Despite the rain, the beer fest went on as planned, only nearly everything was moved into a big warehouse. The outhouses, food, and band were outside (under tents), so you'd still have to get a little wet if you wanted to pee, eat, or rock. Even though the rainy weather put a stop to everything, I still think that I would have had a better time if it were sunny. It's not so much that I mind getting a little wet, but inside it was very loud and difficult to hear anybody. (Like the brewers who were there presenting their beer.) Outside, the band was really loud. Normally this wouldn't be a problem, but my wife and I had our baby with us, so that made things difficult. I imagine that if it were outside, we could have found a place to hang out that was far enough away from the band to enjoy without disturbing the kid.
I still thought that it was worth the price of admission though. It was $35 for admission, a free glass, and unlimited samplers. Those who don't drink (my wife) could get in for a mere $5. Unlike my ill-fated trip to the Lagunitas Brewery, where free samples became the death of me, I went into this beer festival with a game plan. I made sure that I had some food in my belly before I left, and after having several samples, I made sure to put some more in there. (There was a paella stand - tasty stuff.)
Part of my game plan included only trying from breweries that were unfamiliar to me. Why try something that I've had a million times before? This is why I found it curious that so many people were lining up at the Sierra Nevada tent. Have these people never tried a Sierra Nevada before? I went up to see if they were offering some sort of limited edition beer, but all they had were their standard Pale Ale and their seasonal Brown Ale. I grabbed a free coaster and moved along. I guess if I had planned to stay all day (which I might have if the weather was nicer) and try everything, then maybe I would have gone there. (Even spacing it all out, I think you'd wind up in a coma if you tried everything that was there.)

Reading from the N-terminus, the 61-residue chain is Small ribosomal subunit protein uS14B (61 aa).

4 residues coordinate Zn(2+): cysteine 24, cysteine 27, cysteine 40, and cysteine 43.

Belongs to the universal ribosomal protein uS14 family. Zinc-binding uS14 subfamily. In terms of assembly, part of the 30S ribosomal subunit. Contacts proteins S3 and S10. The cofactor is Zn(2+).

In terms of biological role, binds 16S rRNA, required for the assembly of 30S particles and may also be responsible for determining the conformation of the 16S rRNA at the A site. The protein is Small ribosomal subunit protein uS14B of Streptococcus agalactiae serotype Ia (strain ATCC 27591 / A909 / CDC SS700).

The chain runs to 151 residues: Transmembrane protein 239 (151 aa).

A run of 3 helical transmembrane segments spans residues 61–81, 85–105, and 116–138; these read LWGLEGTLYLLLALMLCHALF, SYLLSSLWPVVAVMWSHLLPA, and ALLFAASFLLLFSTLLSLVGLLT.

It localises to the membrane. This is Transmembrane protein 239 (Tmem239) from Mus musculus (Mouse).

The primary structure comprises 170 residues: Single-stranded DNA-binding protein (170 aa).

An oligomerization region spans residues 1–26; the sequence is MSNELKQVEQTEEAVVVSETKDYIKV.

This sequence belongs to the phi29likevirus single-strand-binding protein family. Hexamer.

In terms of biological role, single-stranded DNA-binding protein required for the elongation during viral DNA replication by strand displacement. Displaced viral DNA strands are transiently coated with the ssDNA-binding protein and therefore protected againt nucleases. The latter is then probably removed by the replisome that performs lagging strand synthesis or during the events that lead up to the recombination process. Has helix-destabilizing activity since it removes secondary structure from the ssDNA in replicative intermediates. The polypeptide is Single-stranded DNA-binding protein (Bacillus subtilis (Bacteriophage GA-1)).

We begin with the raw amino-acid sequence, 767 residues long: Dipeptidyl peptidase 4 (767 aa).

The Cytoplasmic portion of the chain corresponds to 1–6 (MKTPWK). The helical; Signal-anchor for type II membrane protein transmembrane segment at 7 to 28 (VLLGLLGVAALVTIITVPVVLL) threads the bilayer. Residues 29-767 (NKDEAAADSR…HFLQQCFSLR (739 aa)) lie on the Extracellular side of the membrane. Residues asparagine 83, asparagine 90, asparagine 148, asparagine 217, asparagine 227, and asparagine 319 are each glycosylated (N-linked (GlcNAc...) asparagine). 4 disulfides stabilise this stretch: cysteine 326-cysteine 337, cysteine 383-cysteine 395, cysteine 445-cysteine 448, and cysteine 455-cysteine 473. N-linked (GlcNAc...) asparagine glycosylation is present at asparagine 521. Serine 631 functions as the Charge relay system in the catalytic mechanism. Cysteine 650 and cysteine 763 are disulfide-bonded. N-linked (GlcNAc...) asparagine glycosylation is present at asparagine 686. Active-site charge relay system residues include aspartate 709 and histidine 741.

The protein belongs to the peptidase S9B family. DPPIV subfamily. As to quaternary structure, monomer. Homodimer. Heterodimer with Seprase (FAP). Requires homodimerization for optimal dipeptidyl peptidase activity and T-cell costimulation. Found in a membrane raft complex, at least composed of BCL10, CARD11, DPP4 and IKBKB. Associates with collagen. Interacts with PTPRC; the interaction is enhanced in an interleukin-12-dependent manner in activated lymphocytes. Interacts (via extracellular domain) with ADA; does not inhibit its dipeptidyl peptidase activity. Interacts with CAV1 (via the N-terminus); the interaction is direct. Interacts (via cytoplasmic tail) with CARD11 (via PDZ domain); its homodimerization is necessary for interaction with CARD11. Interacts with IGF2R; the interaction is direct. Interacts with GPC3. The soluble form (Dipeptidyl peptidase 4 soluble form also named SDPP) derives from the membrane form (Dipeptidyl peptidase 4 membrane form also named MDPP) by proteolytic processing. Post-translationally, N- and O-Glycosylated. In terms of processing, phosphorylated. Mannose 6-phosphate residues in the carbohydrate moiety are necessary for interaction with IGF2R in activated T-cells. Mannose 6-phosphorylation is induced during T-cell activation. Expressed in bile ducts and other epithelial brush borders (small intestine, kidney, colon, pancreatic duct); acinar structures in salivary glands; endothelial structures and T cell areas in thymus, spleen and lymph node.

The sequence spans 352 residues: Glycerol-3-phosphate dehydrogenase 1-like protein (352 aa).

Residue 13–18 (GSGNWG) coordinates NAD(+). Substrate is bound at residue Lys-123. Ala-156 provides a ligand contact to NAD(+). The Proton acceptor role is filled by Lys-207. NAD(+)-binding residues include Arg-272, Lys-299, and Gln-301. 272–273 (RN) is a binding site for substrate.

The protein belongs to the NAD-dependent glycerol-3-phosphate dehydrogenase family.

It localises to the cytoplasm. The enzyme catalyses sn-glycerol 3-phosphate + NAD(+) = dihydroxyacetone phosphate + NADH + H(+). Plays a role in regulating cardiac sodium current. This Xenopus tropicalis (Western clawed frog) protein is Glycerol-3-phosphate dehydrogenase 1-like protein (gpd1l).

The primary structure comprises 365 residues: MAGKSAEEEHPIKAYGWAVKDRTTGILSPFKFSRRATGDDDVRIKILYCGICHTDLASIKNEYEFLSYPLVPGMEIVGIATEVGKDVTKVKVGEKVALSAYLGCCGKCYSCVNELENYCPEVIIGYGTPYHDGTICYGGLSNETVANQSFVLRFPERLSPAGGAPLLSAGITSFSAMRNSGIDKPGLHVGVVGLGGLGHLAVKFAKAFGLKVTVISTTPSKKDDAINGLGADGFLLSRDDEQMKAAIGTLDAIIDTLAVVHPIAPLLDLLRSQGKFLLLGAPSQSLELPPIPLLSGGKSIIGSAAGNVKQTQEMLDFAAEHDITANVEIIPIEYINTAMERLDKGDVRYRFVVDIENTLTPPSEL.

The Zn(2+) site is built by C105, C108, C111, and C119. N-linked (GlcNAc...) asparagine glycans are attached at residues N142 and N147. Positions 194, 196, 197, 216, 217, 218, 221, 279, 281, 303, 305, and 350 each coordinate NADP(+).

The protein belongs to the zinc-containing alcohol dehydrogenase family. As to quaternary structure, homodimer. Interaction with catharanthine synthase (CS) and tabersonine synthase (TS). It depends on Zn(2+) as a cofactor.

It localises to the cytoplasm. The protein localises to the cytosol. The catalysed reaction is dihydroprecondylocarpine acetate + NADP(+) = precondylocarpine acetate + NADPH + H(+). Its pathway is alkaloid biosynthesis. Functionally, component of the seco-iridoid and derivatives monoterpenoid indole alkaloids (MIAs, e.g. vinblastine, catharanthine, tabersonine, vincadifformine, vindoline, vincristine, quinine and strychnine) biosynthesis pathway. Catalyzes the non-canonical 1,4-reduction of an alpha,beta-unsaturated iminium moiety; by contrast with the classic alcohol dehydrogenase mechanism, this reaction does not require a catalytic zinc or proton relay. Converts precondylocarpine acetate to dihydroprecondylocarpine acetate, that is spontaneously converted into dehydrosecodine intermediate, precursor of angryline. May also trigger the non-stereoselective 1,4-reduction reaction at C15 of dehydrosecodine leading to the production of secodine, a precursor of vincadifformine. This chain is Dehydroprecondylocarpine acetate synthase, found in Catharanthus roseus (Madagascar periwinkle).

The plan also involved making sure to cleanse the palate between beers, especially if I was going from something with a really assertive flavor to something with a really mellow one. A lot of people don't seem to be aware of this. Even when I'm sharing my homebrews, I'll have people drink a Hefeweizen after an IPA. Doesn't it taste funny to them when they do that? I know it does to me. Maybe I'm weird that I care about the way things taste. Anyway, I obviously wasn't the only person who had that in mind, as there were free pretzels being given away at pretty much every table.
Were there any highlights? Sure, but the only one standing out in my mind the next day is the Siamese Twin from Uncommon Brewers. They're a very small, upcoming brewery from Santa Cruz, and their Siamese Twin is a Belgian Dubbel style ale. While I like the style (even made it one time) it's not always my favorite, and I usually have to be in a certain mood for it. With theirs, I could see myself being in the mood for it pretty often. It was really smooth, but there was a lot going on that you could really savor. Even more impressive was the fact that I noticed this after having sampled several beers already. I should also point out that their Baltic Porter was really nice as well, and that's the one I ended on for the day.
I guess I was most impressed with them because they were really offering something different. For the most part, breweries have a pale ale, an IPA, a Hefeweizen, a porter and/or stout, and perhaps a seasonal beer. This is great, and I like to see that so many Americans are starting to branch out as to what they consider beer to be, but I think it's hard to create a new brewery and do something original - unless you're willing to take a chance and do something that could potentially be unpalatable. From what I saw at the Craft Beer Festival, I think that Uncommon Brewers is the one to watch.